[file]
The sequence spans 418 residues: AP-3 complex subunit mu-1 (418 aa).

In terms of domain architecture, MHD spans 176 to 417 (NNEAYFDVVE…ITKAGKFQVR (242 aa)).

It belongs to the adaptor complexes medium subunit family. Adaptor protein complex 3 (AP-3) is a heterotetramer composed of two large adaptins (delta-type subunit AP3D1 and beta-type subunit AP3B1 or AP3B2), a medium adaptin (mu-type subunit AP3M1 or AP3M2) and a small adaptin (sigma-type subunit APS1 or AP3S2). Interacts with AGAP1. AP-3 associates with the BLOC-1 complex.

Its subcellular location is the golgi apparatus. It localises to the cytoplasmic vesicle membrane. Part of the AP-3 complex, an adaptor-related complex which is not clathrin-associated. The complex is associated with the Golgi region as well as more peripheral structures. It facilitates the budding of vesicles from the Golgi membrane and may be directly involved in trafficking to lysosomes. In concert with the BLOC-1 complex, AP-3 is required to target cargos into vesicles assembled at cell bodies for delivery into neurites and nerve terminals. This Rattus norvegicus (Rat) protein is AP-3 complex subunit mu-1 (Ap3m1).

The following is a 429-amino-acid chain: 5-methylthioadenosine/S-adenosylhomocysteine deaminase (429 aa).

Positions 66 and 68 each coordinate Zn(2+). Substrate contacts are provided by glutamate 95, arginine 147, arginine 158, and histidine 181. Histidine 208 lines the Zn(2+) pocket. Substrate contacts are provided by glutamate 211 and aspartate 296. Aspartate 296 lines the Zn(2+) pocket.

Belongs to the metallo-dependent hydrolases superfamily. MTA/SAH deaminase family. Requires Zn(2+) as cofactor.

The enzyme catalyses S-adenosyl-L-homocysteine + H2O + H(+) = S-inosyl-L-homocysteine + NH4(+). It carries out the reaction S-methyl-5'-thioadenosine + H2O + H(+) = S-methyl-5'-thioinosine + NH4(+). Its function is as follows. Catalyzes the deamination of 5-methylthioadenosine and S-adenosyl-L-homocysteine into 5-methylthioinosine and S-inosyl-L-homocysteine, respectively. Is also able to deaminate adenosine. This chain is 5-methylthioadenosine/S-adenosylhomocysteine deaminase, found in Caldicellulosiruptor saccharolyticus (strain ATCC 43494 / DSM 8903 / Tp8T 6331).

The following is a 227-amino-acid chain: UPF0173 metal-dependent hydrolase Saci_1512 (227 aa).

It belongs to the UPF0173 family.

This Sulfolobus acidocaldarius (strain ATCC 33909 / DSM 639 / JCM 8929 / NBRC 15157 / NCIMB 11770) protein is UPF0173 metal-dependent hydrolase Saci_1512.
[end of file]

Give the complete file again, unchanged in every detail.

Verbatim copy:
The sequence spans 418 residues: AP-3 complex subunit mu-1 (418 aa).

In terms of domain architecture, MHD spans 176 to 417 (NNEAYFDVVE…ITKAGKFQVR (242 aa)).

It belongs to the adaptor complexes medium subunit family. Adaptor protein complex 3 (AP-3) is a heterotetramer composed of two large adaptins (delta-type subunit AP3D1 and beta-type subunit AP3B1 or AP3B2), a medium adaptin (mu-type subunit AP3M1 or AP3M2) and a small adaptin (sigma-type subunit APS1 or AP3S2). Interacts with AGAP1. AP-3 associates with the BLOC-1 complex.

Its subcellular location is the golgi apparatus. It localises to the cytoplasmic vesicle membrane. Part of the AP-3 complex, an adaptor-related complex which is not clathrin-associated. The complex is associated with the Golgi region as well as more peripheral structures. It facilitates the budding of vesicles from the Golgi membrane and may be directly involved in trafficking to lysosomes. In concert with the BLOC-1 complex, AP-3 is required to target cargos into vesicles assembled at cell bodies for delivery into neurites and nerve terminals. This Rattus norvegicus (Rat) protein is AP-3 complex subunit mu-1 (Ap3m1).

The following is a 429-amino-acid chain: 5-methylthioadenosine/S-adenosylhomocysteine deaminase (429 aa).

Positions 66 and 68 each coordinate Zn(2+). Substrate contacts are provided by glutamate 95, arginine 147, arginine 158, and histidine 181. Histidine 208 lines the Zn(2+) pocket. Substrate contacts are provided by glutamate 211 and aspartate 296. Aspartate 296 lines the Zn(2+) pocket.

Belongs to the metallo-dependent hydrolases superfamily. MTA/SAH deaminase family. Requires Zn(2+) as cofactor.

The enzyme catalyses S-adenosyl-L-homocysteine + H2O + H(+) = S-inosyl-L-homocysteine + NH4(+). It carries out the reaction S-methyl-5'-thioadenosine + H2O + H(+) = S-methyl-5'-thioinosine + NH4(+). Its function is as follows. Catalyzes the deamination of 5-methylthioadenosine and S-adenosyl-L-homocysteine into 5-methylthioinosine and S-inosyl-L-homocysteine, respectively. Is also able to deaminate adenosine. This chain is 5-methylthioadenosine/S-adenosylhomocysteine deaminase, found in Caldicellulosiruptor saccharolyticus (strain ATCC 43494 / DSM 8903 / Tp8T 6331).

The following is a 227-amino-acid chain: UPF0173 metal-dependent hydrolase Saci_1512 (227 aa).

It belongs to the UPF0173 family.

This Sulfolobus acidocaldarius (strain ATCC 33909 / DSM 639 / JCM 8929 / NBRC 15157 / NCIMB 11770) protein is UPF0173 metal-dependent hydrolase Saci_1512.